Lead is a highly toxic chemical element. Historically, Paint manufacturers widely used lead in their production process. This is why it is often found on the walls of older houses. However, now most modern paints are lead-free. Its traces are also common in children’s toys. Lead traces can also be found in contaminated dust, art supplies, and some gasoline products. It is also called “Plumbism” and” Saturnism”. Lead poisoning starts when lead builds up within the body. Although it takes years for it to build up in the human body. Even small traces of lead can have serious health implications.
How Lead Poisoning Causes Harm
Lead poisoning harms blood cell production. It also disturbs calcium absorption. We need calcium for strong bones, keeping blood vessels and nerves running, and for muscle development. Exposure to lead causes brain and kidney damage, which eventually results in early death. The following factors cause lead poisoning:
- Inhaling lead particles when we burn objects containing lead.
- Use of leaded fuel. Especially for transport.
- We inhale lead-contaminated dust.
- Use of water for domestic purposes when we transport it through leaded pipes.
- Consume food from non-food grade plastic containers. Such containers often have high lead traces.
- We use lead-based paints for both domestic and industrial purposes.
- Lead poisoning from frequent exposure to car batteries. For example in the case of car mechanics.
- We use lead-based cosmetics and medicines. Particularly in middle and low-income countries.
Some Facts about Lead Exposure
It is only preventable, not curable. Lead exposure leads to the accumulation of lead in various organs, such kidneys, liver, brain as well as in bones. It deposits mostly in bones and teeth. Lead poisoning in pregnant ladies can affect their unborn babies as well. It is most harmful to young children, as it can cause impaired brain development. Lead causes harm to the environment as well.
UNICEF and Pure Earth published a report in 2020. According to that report, up to a third of all children globally are exposed to dangerously high levels of lead poisoning. So this adds up to 800 million children. The South Asian region accounts for nearly half of these children. These are very high figures. We can bring this figure down by reducing sources of lead from our environment.
Short-term Effects of Lead Exposure
You can suffer from lead poisoning can occur if you expose yourself to high levels of lead over a short period of time. So when this happens, someone may feel:
- Abdominal pain
- Loss of appetite
- Memory loss
- Pain or tingling in the hands and/or feet
You can easily overlook lead poisoning, as these symptoms may occur slowly or may be caused by other things. If you expose yourself to high levels of lead, it may result in anemia, weakness, and kidney and brain damage. Furthermore, you can kill yourself through high levels of lead poisoning.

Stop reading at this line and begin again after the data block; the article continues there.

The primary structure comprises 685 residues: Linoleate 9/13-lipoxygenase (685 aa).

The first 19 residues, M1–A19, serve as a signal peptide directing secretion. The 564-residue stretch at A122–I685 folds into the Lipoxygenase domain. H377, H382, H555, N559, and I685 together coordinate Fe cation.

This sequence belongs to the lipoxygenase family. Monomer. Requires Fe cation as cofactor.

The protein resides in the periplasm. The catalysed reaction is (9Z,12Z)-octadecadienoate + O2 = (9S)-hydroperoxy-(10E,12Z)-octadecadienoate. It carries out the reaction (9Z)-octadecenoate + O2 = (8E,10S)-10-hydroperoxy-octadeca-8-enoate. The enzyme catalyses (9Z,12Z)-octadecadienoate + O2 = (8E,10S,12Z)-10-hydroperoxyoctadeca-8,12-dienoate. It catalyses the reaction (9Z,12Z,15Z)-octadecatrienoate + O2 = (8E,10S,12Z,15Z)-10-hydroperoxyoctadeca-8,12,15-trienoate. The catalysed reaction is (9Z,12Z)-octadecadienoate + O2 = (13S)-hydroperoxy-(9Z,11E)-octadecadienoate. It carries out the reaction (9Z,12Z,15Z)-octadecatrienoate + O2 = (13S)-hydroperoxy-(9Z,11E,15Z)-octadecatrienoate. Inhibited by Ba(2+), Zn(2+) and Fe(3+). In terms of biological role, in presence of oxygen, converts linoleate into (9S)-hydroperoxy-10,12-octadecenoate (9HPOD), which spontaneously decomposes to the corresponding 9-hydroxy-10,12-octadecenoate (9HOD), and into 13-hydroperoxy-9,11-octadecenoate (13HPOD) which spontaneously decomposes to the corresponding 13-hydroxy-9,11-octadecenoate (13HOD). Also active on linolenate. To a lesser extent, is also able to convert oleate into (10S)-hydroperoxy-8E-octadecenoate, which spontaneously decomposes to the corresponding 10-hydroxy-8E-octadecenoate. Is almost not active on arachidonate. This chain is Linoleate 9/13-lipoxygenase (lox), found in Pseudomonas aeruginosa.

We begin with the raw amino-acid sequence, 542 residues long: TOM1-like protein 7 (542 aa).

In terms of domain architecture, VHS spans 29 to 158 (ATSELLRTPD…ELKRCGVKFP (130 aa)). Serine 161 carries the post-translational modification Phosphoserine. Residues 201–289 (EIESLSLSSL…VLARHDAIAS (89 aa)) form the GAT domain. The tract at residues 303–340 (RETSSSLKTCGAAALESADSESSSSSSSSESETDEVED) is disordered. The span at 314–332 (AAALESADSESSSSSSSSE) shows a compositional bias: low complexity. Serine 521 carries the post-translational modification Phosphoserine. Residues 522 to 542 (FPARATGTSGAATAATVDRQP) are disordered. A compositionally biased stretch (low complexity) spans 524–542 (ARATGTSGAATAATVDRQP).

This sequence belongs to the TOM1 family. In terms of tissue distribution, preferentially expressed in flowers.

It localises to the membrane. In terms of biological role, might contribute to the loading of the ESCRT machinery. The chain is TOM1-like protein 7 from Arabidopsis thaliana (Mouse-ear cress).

Pregnant women, who expose themselves to lead, expose their unborn child as well. Lead harms a developing baby’s nervous system. Even if developing babies expose themselves to low-level lead poisoning, it can affect behavior and intelligence. Exposing yourself to lead can cause miscarriages, stillbirths, and infertility (in both men and women).
Generally, lead affects children more than it does adults. Children tend to show signs of severe lead toxicity at lower levels than adults. Children suffer from lead poisoning, whose parent(s) accidentally brought home lead dust on their clothing. They also experience neurological effects and intellectual disability if their parent(s) expose themselves to lead poisoning at work.
Health Effects from Prolonged Lead Poisoning
A person who is exposed to lead over time may feel:
- Abdominal pain
People with prolonged exposure to lead may also be at risk for high blood pressure, heart disease, kidney disease, and reduced fertility. Moreover, lead also causes cancer.
Treatment for Lead Poisoning
The main form of treatment for lead poisoning is isolation from the source of lead. If you have significantly high blood lead levels or experience symptoms of poisoning, then chelation therapy is used for treatment. Treatment of iron, calcium, and zinc deficiencies, which are associated with increased lead absorption, is another way of treating lead poisoning. When lead-containing materials are present in the gut, whole bowel irrigation, cathartics, endoscopy, or even surgical removal may be used to remove it. Treatment of organic lead poisoning involves removing the lead compound from the skin, preventing further exposure, treating seizures, and possibly chelation therapy for people with high blood lead levels.
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